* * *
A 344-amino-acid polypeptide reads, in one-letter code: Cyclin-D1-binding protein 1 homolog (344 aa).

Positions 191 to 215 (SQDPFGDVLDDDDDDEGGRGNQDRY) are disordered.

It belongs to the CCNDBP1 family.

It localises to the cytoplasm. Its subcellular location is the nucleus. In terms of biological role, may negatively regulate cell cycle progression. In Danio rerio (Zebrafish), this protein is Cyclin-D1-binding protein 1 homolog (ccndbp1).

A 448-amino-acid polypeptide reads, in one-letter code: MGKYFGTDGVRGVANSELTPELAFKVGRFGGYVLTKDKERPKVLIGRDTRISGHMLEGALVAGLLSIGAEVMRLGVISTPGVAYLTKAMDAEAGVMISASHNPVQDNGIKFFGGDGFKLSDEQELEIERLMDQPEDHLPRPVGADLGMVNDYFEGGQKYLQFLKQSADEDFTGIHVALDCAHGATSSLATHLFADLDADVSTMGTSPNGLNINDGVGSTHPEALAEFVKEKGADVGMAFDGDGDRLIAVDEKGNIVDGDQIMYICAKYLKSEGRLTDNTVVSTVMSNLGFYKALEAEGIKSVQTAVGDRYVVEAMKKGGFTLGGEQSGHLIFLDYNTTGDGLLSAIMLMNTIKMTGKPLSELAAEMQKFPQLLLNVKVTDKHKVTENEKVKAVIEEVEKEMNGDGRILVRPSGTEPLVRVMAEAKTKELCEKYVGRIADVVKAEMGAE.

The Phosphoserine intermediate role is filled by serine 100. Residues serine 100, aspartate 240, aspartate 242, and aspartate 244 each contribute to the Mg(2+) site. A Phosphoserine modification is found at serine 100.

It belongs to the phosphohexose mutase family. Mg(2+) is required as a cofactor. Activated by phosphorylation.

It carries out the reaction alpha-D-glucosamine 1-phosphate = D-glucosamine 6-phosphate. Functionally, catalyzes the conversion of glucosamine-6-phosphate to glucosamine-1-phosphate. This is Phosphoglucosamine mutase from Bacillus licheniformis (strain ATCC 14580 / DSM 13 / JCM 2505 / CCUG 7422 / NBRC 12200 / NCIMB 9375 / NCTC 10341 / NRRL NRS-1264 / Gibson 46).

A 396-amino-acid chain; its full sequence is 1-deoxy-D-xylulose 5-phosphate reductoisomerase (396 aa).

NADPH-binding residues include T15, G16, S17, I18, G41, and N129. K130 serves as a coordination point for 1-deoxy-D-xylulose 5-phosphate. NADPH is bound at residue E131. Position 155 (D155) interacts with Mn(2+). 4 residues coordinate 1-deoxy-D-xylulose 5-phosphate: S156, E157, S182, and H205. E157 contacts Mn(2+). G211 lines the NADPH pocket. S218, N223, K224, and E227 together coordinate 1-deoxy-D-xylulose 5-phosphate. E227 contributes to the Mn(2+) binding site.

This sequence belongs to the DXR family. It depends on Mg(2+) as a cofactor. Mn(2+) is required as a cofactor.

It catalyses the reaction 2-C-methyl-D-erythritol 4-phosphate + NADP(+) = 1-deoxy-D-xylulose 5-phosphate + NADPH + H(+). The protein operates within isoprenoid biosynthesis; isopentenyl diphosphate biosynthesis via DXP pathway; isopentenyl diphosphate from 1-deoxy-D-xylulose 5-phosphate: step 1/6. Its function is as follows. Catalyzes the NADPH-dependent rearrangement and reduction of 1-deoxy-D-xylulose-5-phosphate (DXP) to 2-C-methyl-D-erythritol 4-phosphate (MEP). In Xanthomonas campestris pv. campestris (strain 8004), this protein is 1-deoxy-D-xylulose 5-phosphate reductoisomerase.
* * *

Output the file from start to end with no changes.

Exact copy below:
A 344-amino-acid polypeptide reads, in one-letter code: Cyclin-D1-binding protein 1 homolog (344 aa).

Positions 191 to 215 (SQDPFGDVLDDDDDDEGGRGNQDRY) are disordered.

It belongs to the CCNDBP1 family.

It localises to the cytoplasm. Its subcellular location is the nucleus. In terms of biological role, may negatively regulate cell cycle progression. In Danio rerio (Zebrafish), this protein is Cyclin-D1-binding protein 1 homolog (ccndbp1).

A 448-amino-acid polypeptide reads, in one-letter code: MGKYFGTDGVRGVANSELTPELAFKVGRFGGYVLTKDKERPKVLIGRDTRISGHMLEGALVAGLLSIGAEVMRLGVISTPGVAYLTKAMDAEAGVMISASHNPVQDNGIKFFGGDGFKLSDEQELEIERLMDQPEDHLPRPVGADLGMVNDYFEGGQKYLQFLKQSADEDFTGIHVALDCAHGATSSLATHLFADLDADVSTMGTSPNGLNINDGVGSTHPEALAEFVKEKGADVGMAFDGDGDRLIAVDEKGNIVDGDQIMYICAKYLKSEGRLTDNTVVSTVMSNLGFYKALEAEGIKSVQTAVGDRYVVEAMKKGGFTLGGEQSGHLIFLDYNTTGDGLLSAIMLMNTIKMTGKPLSELAAEMQKFPQLLLNVKVTDKHKVTENEKVKAVIEEVEKEMNGDGRILVRPSGTEPLVRVMAEAKTKELCEKYVGRIADVVKAEMGAE.

The Phosphoserine intermediate role is filled by serine 100. Residues serine 100, aspartate 240, aspartate 242, and aspartate 244 each contribute to the Mg(2+) site. A Phosphoserine modification is found at serine 100.

It belongs to the phosphohexose mutase family. Mg(2+) is required as a cofactor. Activated by phosphorylation.

It carries out the reaction alpha-D-glucosamine 1-phosphate = D-glucosamine 6-phosphate. Functionally, catalyzes the conversion of glucosamine-6-phosphate to glucosamine-1-phosphate. This is Phosphoglucosamine mutase from Bacillus licheniformis (strain ATCC 14580 / DSM 13 / JCM 2505 / CCUG 7422 / NBRC 12200 / NCIMB 9375 / NCTC 10341 / NRRL NRS-1264 / Gibson 46).

A 396-amino-acid chain; its full sequence is 1-deoxy-D-xylulose 5-phosphate reductoisomerase (396 aa).

NADPH-binding residues include T15, G16, S17, I18, G41, and N129. K130 serves as a coordination point for 1-deoxy-D-xylulose 5-phosphate. NADPH is bound at residue E131. Position 155 (D155) interacts with Mn(2+). 4 residues coordinate 1-deoxy-D-xylulose 5-phosphate: S156, E157, S182, and H205. E157 contacts Mn(2+). G211 lines the NADPH pocket. S218, N223, K224, and E227 together coordinate 1-deoxy-D-xylulose 5-phosphate. E227 contributes to the Mn(2+) binding site.

This sequence belongs to the DXR family. It depends on Mg(2+) as a cofactor. Mn(2+) is required as a cofactor.

It catalyses the reaction 2-C-methyl-D-erythritol 4-phosphate + NADP(+) = 1-deoxy-D-xylulose 5-phosphate + NADPH + H(+). The protein operates within isoprenoid biosynthesis; isopentenyl diphosphate biosynthesis via DXP pathway; isopentenyl diphosphate from 1-deoxy-D-xylulose 5-phosphate: step 1/6. Its function is as follows. Catalyzes the NADPH-dependent rearrangement and reduction of 1-deoxy-D-xylulose-5-phosphate (DXP) to 2-C-methyl-D-erythritol 4-phosphate (MEP). In Xanthomonas campestris pv. campestris (strain 8004), this protein is 1-deoxy-D-xylulose 5-phosphate reductoisomerase.